Here are a few images to provide an inkling of the wide time span, artists prehaps known to you and others sure to be unfamiliar, each offering a glimpse of the breadth and depth of illustrations presented in Plant. Fascinated with the images I looked for further information about some of the artists.


Excerpted from Plant: Exploring the Botanical World
Phaidon Press Ltd. Copyright 2016.

Leonardo da Vinci, Star of Bethlehem (Ornithogalum umbellatum), wood anemone (Anemone nemorosa) and sun spurge (Euphorbia helioscopia), c.1505-10, pen and ink with red chalk on paper, 19.8 × 16 cm, Royal Collection Trust, London. Picture credit: Royal Collection Trust © Her Majesty Queen Elizabeth II, 2016 / Bridgeman Images (Plant, page 223)

Nothing further need be said.

.


Excerpted from Plant: Exploring the Botanical World
Phaidon Press Ltd. Copyright 2016.

Mohammad Khan, page from Dara Shikoh Album, c.1633,
opaque watercolour and gold on paper, 16.9 × 10.1 cm, British Library, London.
Picture credit: public domain / British Library (Plant, page 262)

Mohammad Khan was the eldest son of emperor Shah Jahan, he of the Taj Mahal. The Dara Shikoh album is a collection of paintings and calligraphy Mohammad Khan assembled and gave to his beloved wife Nadira Banu Begum in 1641-42.

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Excerpted from Plant: Exploring the Botanical World
Phaidon Press Ltd. Copyright 2016.

Iwasaki Tsunemasa, Papaver somniferum, from Honzō Zufu, 1920-22,
woodblock print and manuscript on paper, 26 × 33 cm, The National Diet Library, Tokyo.
Picture credit: Courtesy the National Diet Library, Japan (Plant, page 32)

Iwasaki Tsunemasa (1786 - 1842) was a Japanese botanist, zoologist, entemologist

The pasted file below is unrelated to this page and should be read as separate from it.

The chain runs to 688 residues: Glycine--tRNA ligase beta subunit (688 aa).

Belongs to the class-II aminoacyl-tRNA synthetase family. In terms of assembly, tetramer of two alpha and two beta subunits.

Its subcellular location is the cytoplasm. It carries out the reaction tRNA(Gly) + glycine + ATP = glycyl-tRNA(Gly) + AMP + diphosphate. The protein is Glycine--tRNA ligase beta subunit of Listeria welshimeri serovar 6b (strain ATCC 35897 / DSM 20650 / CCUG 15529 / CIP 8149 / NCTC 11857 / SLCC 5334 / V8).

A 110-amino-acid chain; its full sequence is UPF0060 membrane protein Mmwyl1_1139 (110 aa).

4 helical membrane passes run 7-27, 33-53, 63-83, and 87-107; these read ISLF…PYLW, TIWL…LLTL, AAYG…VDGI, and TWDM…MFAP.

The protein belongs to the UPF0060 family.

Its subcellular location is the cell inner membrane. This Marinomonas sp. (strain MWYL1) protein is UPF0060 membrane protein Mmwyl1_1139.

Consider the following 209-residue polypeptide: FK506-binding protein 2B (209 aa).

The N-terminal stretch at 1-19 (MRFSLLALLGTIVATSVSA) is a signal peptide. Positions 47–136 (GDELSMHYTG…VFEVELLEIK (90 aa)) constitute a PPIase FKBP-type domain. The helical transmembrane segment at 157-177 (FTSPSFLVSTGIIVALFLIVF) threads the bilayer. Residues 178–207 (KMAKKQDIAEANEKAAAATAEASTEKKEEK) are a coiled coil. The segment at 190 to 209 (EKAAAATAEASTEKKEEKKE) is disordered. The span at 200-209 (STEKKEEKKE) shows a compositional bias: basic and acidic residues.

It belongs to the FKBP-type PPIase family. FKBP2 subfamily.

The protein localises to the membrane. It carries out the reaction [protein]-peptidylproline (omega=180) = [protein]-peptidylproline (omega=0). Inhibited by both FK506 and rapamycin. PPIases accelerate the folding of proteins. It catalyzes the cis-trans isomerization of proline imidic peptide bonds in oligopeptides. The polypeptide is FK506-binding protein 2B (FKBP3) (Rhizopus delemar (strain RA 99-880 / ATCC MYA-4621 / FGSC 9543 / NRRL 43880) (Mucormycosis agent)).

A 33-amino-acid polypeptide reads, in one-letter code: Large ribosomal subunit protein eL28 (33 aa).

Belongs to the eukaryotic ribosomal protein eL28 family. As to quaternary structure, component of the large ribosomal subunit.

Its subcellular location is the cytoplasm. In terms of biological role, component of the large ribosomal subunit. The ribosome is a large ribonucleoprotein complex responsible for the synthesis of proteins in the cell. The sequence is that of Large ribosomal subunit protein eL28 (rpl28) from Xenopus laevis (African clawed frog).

who also happened to be a samurai in service to the Tokugawa Shogunate.

.


Excerpted from Plant: Exploring the Botanical World
Phaidon Press Ltd. Copyright 2016.

Pierre-Joseph Redouté, Rosa centifolia: Rosier à cent feuilles, 1820, hand-coloured stipple engraving, 23 × 32 cm, Lindley Library, Royal Horticultural Society, London.
Picture credit: The Art Archive / Eileen Tweedy (Plant, page 10)

While he did paint other plants what everyone remembers is Redouté and roses.

.


Excerpted from Plant: Exploring the Botanical World
Phaidon Press Ltd. Copyright 2016.

Albert Lleal Moya, Fruit of moon trefoil (Medicago arborea), 2013,
photograph, 35 × 35.5 cm, private collection.
Picture credit: Cultura RM Exclusive/Albert Lleal Moya/Getty Images (Plant, page 119)

From his web site: "Perhaps because I grew up on an urban area, curiosity taught me to discover wildlife under flowerpots and large oceans in a drop of water."

.

Have I caught your attention? I certainly hope so. This book will not offer suggestions on what to grow or how to cultivate it. It is intended to share the wonderful world of plants, the awe and passion people have found in the botanical world. This is a book of exploration to which you and I can return again and again.

Published by Phaidon Press Ltd. 2016
ISBN: 978-0-7148-7148-6, Hardcover, $59.95

A review copy of this book was provided by the publisher.